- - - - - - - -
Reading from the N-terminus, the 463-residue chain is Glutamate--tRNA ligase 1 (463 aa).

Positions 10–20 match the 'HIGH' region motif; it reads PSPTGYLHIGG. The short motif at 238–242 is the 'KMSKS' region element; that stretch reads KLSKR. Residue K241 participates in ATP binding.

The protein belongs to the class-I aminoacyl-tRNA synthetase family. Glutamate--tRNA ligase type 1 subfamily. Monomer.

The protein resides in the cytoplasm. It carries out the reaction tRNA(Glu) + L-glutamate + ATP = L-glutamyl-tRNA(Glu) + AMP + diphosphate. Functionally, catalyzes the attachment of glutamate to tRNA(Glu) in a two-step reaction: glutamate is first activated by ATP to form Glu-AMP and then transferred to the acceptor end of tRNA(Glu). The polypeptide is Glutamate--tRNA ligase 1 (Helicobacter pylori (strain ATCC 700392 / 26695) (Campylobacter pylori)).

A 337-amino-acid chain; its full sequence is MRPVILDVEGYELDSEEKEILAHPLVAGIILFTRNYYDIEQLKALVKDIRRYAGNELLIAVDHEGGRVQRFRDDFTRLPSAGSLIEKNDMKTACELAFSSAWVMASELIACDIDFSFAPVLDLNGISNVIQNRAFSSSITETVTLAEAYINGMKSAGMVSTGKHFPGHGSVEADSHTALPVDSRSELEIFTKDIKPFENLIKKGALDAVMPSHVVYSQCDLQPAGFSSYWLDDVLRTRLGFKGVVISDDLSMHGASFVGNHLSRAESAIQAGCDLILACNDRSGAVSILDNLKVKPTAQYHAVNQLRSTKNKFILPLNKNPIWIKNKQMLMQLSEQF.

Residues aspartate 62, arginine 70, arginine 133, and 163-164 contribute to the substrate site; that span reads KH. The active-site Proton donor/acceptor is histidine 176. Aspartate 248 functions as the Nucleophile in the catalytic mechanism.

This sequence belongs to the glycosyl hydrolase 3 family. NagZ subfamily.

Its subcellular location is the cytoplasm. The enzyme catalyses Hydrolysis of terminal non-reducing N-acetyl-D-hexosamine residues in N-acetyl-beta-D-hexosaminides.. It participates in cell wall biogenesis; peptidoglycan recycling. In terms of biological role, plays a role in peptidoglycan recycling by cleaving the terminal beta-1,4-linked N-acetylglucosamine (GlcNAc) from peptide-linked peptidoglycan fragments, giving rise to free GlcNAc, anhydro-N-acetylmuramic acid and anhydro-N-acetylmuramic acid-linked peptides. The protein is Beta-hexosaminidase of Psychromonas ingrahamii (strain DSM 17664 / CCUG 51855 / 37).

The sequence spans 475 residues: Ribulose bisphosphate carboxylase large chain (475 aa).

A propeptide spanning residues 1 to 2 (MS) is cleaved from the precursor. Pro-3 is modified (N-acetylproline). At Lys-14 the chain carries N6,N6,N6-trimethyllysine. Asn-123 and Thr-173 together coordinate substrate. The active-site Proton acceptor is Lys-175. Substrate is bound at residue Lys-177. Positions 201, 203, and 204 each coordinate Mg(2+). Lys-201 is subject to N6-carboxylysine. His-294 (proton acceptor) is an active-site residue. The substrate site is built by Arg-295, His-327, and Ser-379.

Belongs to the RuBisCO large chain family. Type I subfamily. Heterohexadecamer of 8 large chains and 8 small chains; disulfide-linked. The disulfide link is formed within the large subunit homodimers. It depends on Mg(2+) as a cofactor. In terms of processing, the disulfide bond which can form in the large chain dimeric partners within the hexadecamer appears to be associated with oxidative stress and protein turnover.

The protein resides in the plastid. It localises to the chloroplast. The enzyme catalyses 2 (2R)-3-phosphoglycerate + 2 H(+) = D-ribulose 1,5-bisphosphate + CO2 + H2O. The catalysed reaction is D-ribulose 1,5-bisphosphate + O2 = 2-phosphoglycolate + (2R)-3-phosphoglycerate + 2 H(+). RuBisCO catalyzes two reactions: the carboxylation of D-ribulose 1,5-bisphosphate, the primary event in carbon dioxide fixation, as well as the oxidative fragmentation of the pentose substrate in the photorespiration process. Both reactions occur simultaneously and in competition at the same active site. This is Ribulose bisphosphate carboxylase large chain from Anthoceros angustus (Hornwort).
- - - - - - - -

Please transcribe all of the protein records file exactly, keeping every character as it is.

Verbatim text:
Reading from the N-terminus, the 463-residue chain is Glutamate--tRNA ligase 1 (463 aa).

Positions 10–20 match the 'HIGH' region motif; it reads PSPTGYLHIGG. The short motif at 238–242 is the 'KMSKS' region element; that stretch reads KLSKR. Residue K241 participates in ATP binding.

The protein belongs to the class-I aminoacyl-tRNA synthetase family. Glutamate--tRNA ligase type 1 subfamily. Monomer.

The protein resides in the cytoplasm. It carries out the reaction tRNA(Glu) + L-glutamate + ATP = L-glutamyl-tRNA(Glu) + AMP + diphosphate. Functionally, catalyzes the attachment of glutamate to tRNA(Glu) in a two-step reaction: glutamate is first activated by ATP to form Glu-AMP and then transferred to the acceptor end of tRNA(Glu). The polypeptide is Glutamate--tRNA ligase 1 (Helicobacter pylori (strain ATCC 700392 / 26695) (Campylobacter pylori)).

A 337-amino-acid chain; its full sequence is MRPVILDVEGYELDSEEKEILAHPLVAGIILFTRNYYDIEQLKALVKDIRRYAGNELLIAVDHEGGRVQRFRDDFTRLPSAGSLIEKNDMKTACELAFSSAWVMASELIACDIDFSFAPVLDLNGISNVIQNRAFSSSITETVTLAEAYINGMKSAGMVSTGKHFPGHGSVEADSHTALPVDSRSELEIFTKDIKPFENLIKKGALDAVMPSHVVYSQCDLQPAGFSSYWLDDVLRTRLGFKGVVISDDLSMHGASFVGNHLSRAESAIQAGCDLILACNDRSGAVSILDNLKVKPTAQYHAVNQLRSTKNKFILPLNKNPIWIKNKQMLMQLSEQF.

Residues aspartate 62, arginine 70, arginine 133, and 163-164 contribute to the substrate site; that span reads KH. The active-site Proton donor/acceptor is histidine 176. Aspartate 248 functions as the Nucleophile in the catalytic mechanism.

This sequence belongs to the glycosyl hydrolase 3 family. NagZ subfamily.

Its subcellular location is the cytoplasm. The enzyme catalyses Hydrolysis of terminal non-reducing N-acetyl-D-hexosamine residues in N-acetyl-beta-D-hexosaminides.. It participates in cell wall biogenesis; peptidoglycan recycling. In terms of biological role, plays a role in peptidoglycan recycling by cleaving the terminal beta-1,4-linked N-acetylglucosamine (GlcNAc) from peptide-linked peptidoglycan fragments, giving rise to free GlcNAc, anhydro-N-acetylmuramic acid and anhydro-N-acetylmuramic acid-linked peptides. The protein is Beta-hexosaminidase of Psychromonas ingrahamii (strain DSM 17664 / CCUG 51855 / 37).

The sequence spans 475 residues: Ribulose bisphosphate carboxylase large chain (475 aa).

A propeptide spanning residues 1 to 2 (MS) is cleaved from the precursor. Pro-3 is modified (N-acetylproline). At Lys-14 the chain carries N6,N6,N6-trimethyllysine. Asn-123 and Thr-173 together coordinate substrate. The active-site Proton acceptor is Lys-175. Substrate is bound at residue Lys-177. Positions 201, 203, and 204 each coordinate Mg(2+). Lys-201 is subject to N6-carboxylysine. His-294 (proton acceptor) is an active-site residue. The substrate site is built by Arg-295, His-327, and Ser-379.

Belongs to the RuBisCO large chain family. Type I subfamily. Heterohexadecamer of 8 large chains and 8 small chains; disulfide-linked. The disulfide link is formed within the large subunit homodimers. It depends on Mg(2+) as a cofactor. In terms of processing, the disulfide bond which can form in the large chain dimeric partners within the hexadecamer appears to be associated with oxidative stress and protein turnover.

The protein resides in the plastid. It localises to the chloroplast. The enzyme catalyses 2 (2R)-3-phosphoglycerate + 2 H(+) = D-ribulose 1,5-bisphosphate + CO2 + H2O. The catalysed reaction is D-ribulose 1,5-bisphosphate + O2 = 2-phosphoglycolate + (2R)-3-phosphoglycerate + 2 H(+). RuBisCO catalyzes two reactions: the carboxylation of D-ribulose 1,5-bisphosphate, the primary event in carbon dioxide fixation, as well as the oxidative fragmentation of the pentose substrate in the photorespiration process. Both reactions occur simultaneously and in competition at the same active site. This is Ribulose bisphosphate carboxylase large chain from Anthoceros angustus (Hornwort).